Back in September, it was reported that the Post Office was exploring the sale of its telecoms arm, which currently boasts around 500,000 customers and generates revenues of around £150 million. The decision to auction the unit, as well as the company’s its insurance division, came as part of a review initiated by newly inaugurated CEO Nick Read…
Back in September, it was reported that the Post Office was exploring the sale of its telecoms arm, which currently boasts around 500,000 customers and generates revenues of around £150 million. The decision to auction the unit, as well as the company’s its insurance division, came as part of a review initiated by newly inaugurated CEO Nick Read, who joined the company last year. The auction was reportedly inspired by a number of unsolicited offers the company received; as a result, the company has said that it would not proceed with the sale unless a satisfactory price was obtained.
Now, just over a month later, three bidders appear poised to do battle for the telecoms unit. Two of the players should come as no surprise – broadband providers Sky and TalkTalk are naturally well positioned to switch the Post Office’s customers over to their networks. But the third entrant, Shell, is something of a surprise.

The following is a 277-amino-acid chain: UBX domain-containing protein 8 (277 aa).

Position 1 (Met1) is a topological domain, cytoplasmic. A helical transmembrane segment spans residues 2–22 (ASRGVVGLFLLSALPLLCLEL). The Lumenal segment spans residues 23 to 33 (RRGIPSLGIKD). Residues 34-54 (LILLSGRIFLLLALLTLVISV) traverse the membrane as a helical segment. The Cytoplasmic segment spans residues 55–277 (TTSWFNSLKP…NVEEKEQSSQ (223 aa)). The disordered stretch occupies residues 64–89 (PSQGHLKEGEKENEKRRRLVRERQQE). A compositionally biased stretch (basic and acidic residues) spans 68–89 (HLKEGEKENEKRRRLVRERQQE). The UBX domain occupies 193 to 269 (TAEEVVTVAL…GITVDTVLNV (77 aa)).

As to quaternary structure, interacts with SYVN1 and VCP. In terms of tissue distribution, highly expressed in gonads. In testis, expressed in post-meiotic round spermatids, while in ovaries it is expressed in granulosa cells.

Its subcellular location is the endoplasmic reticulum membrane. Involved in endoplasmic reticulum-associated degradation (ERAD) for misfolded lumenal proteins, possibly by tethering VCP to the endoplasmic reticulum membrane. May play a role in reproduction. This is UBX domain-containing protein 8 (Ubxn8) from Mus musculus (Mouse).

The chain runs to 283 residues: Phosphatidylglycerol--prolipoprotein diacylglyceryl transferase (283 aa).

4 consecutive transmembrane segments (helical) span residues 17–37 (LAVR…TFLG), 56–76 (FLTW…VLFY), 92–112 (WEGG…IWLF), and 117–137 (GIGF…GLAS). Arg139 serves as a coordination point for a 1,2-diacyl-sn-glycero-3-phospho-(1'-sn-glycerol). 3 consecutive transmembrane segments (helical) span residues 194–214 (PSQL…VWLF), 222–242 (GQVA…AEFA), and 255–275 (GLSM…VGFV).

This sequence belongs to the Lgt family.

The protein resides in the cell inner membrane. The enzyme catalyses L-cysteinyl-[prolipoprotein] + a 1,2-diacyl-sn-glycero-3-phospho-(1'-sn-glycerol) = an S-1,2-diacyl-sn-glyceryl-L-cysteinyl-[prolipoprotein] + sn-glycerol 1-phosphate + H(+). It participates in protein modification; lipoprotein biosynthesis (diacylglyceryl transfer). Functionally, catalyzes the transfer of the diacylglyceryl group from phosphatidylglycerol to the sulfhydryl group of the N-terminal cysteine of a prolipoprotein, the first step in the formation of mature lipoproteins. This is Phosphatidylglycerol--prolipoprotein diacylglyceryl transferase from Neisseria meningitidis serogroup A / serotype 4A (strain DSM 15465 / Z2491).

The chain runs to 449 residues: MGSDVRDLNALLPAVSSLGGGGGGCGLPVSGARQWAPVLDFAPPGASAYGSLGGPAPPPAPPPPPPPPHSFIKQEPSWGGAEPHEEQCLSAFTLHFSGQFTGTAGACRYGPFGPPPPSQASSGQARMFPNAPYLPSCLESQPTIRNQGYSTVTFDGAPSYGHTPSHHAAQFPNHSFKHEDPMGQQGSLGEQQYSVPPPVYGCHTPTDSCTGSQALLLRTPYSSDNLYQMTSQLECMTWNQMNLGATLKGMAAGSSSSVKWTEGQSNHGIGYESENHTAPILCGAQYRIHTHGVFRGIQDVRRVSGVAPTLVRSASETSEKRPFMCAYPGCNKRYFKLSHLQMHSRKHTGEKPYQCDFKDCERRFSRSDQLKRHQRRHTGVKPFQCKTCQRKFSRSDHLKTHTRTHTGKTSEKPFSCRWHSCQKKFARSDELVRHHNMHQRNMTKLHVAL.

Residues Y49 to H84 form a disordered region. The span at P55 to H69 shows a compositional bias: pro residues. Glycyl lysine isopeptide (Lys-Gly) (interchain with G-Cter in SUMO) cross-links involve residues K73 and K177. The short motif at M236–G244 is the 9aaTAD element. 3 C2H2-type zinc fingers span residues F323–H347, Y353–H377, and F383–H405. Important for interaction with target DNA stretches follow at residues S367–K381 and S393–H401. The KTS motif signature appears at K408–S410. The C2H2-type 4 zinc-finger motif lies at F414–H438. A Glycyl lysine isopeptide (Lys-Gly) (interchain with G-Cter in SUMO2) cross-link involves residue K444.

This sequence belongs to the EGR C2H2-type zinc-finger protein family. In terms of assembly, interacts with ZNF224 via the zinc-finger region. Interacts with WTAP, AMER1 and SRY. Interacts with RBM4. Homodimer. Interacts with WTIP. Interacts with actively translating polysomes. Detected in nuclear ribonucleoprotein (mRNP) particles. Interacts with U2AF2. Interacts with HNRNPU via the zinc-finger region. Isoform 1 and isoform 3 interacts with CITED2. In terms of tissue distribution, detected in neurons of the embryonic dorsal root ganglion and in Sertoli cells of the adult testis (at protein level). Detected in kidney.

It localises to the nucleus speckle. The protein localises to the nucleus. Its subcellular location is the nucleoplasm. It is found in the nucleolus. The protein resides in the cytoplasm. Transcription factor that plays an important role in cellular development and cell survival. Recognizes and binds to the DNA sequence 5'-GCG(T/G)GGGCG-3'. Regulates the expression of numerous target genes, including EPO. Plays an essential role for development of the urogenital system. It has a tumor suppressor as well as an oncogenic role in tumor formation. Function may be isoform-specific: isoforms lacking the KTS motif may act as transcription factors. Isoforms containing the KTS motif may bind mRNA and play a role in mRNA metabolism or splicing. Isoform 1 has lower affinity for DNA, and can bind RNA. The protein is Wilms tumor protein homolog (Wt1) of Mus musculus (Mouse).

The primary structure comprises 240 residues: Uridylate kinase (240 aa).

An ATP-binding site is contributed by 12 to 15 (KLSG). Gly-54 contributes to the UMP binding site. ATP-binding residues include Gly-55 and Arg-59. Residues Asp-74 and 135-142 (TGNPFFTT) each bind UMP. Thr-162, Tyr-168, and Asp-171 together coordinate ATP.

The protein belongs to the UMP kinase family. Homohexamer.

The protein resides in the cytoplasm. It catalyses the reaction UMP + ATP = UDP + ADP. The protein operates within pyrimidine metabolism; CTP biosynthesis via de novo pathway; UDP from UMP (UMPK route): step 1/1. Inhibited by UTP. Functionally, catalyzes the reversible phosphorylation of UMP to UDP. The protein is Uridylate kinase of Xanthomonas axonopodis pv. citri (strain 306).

Oil and gas giant Shell has had a growing interest in the telecoms market in recent years, buying retail energy and broadband supplier First Utility in 2018. As a result, they currently provide broadband to around 130,000 UK customers alongside 870,000 domestic energy accounts. The purchase of the Post Office’s telecoms unit would not only expand their telecoms customer base significantly, but offer them some interesting cross-play opportunities with their utilities customers.
The potential acquisition comes at a time of serious restructuring for Shell, as the company pursues its goal of net-zero emissions amid the backdrop of a global pandemic. Since then, the global crisis has dealt Shell a harsh blow, with their shares more than halving, resulting in redoubled efforts to streamline the business. At the start of October, the company announced it would cut 9,000 jobs from its 83,000-strong workforce, saving the company an estimated $2.5 billion.
The move also reiterates just how important convergence is becoming across key national infrastructure. Beyond energy and telecoms, Shell also acquired NewMotion, one of Europe’s largest electric vehicle charging networks with a strong presence in the UK. While this clearly ties in to the company’s goal of going green, it also demonstrates a clear understanding of the strategic importance of diversification as the world begins to shun fossil fuels. With energy, telecoms, and transportation networks, Shell could soon be making plays in the smart city space.
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